We are pleased to announced several of the instructors leading micro-courses at DHSITE 2020! More news will be announced in March 2020!
Lynne Bowker is a Full Professor at the University of Ottawa, where she holds a cross-appointment between the School of Translation and Interpretation and the School of Information Studies. She earned a PhD in Language Engineering from the University of Manchester Institute of Science and Technology in the UK, and she is also a certified French-English translator. Recently, she has been exploring the use of translation technologies by non-translators in an effort to discover what type of information average people need to become savvy users of machine translation in the age of artificial intelligence. You can read some of her thoughts on this topic in her recent book Machine Translation and Global Research.
Advanced Text Encoding
Constance Crompton is an Assistant Professor in the Department of Communication at the University of Ottawa, where she holds a Canada Research Chair in Digital Humanities. She has taught TEI-XML workshops at universities across Canada and the United States, and is delighted to bring TEI-XML workshop to uOttawa. She has worked and consulted on a number of TEI-XML projects; her latest, Lesbian and Gay Liberation in Canada, which she co-directs with Michelle Schwartz (Ryerson University), is online at lglc.ca. She serves as an associate director of the Digital Humanities Summer Institute and as vice-president (English) of the Canadian Society for Digital Humanities / Société canadienne des humanités numériques.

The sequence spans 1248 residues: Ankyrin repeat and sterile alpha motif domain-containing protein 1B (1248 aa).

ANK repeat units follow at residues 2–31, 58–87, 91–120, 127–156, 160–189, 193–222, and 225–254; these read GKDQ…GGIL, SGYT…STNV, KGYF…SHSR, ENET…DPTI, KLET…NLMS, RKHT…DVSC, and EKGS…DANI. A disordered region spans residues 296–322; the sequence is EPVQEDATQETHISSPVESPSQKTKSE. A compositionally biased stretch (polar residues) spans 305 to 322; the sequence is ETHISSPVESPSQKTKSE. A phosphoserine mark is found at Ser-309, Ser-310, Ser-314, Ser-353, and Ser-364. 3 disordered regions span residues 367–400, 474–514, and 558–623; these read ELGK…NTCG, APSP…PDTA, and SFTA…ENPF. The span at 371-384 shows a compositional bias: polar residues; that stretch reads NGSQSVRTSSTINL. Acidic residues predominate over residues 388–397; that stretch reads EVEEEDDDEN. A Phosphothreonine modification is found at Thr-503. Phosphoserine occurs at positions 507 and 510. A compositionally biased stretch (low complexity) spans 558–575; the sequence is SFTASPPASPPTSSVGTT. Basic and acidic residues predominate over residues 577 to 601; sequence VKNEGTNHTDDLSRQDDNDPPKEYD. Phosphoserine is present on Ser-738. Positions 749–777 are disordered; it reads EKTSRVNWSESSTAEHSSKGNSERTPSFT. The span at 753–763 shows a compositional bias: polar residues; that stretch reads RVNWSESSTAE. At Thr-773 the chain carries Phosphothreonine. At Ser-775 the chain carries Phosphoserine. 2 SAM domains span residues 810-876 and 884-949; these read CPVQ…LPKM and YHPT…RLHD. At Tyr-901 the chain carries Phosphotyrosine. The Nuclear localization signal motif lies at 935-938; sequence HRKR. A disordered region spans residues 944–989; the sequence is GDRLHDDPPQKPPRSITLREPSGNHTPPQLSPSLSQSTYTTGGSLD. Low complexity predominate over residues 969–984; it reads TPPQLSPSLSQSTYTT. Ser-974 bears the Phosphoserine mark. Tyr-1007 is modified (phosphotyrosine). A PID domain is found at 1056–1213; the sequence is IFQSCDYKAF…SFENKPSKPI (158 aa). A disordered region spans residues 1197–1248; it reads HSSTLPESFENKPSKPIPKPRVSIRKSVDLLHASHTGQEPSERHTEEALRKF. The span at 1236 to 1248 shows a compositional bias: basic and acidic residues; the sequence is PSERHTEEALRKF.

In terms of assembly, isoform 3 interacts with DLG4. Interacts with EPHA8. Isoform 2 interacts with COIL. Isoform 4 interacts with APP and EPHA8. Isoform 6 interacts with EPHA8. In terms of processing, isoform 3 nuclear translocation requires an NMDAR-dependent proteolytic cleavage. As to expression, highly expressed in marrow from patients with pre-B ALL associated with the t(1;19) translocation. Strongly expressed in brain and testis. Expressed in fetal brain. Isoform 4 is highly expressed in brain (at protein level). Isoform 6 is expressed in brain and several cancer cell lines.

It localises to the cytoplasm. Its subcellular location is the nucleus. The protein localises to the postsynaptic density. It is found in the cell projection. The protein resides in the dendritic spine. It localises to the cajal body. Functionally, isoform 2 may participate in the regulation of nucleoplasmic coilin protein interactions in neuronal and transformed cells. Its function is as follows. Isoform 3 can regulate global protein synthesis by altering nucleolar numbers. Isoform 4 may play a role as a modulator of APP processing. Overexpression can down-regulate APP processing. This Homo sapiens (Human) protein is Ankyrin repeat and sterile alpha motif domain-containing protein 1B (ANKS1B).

Programming with Python (in English)
Fabrizio Donzelli is Replacement Assistant Professor in Mathematics at the University of Ottawa, where he is currently teaching second year Mathematics courses for Engineers. He earned his Ph.D. in Mathematics from University of Miami, Florida. He started his career as a researcher in the field of Algebraic Geometry, a pure area of Mathematics. Recently, he made a switch and began working on mathematical models applied to Geophysics. During this experience in the area of applied mathematics, he had to learn how to use programming languages to implement his mathematical results, and he became really passionate about it. He has taught Mathematics for more than 10 years, and he is looking forward to start a new line of teaching, directed to an audience with different background.
Data Visualisation and Social Network Analysis
Stefanie Haustein is assistant professor at the School of Information Studies at the University of Ottawa, where she teaches research methods, knowledge organization and information literacy. Her research focuses on scholarly communication, research evaluation, open science and metrics literacy. Dr. Haustein co-directs the ScholCommLab, a multidisciplinary group of researchers who analyze all aspects of scholarly communication in the digital age. She is also an associate member of the Centre interuniversitaire de recherche sur la science et la technologie, an affiliated researcher at the Observatoire des sciences et des technologies, Université du Québec à Montréal and a faculty affiliate of the University of Ottawa’s Institute for Science, Society and Policy (ISSP).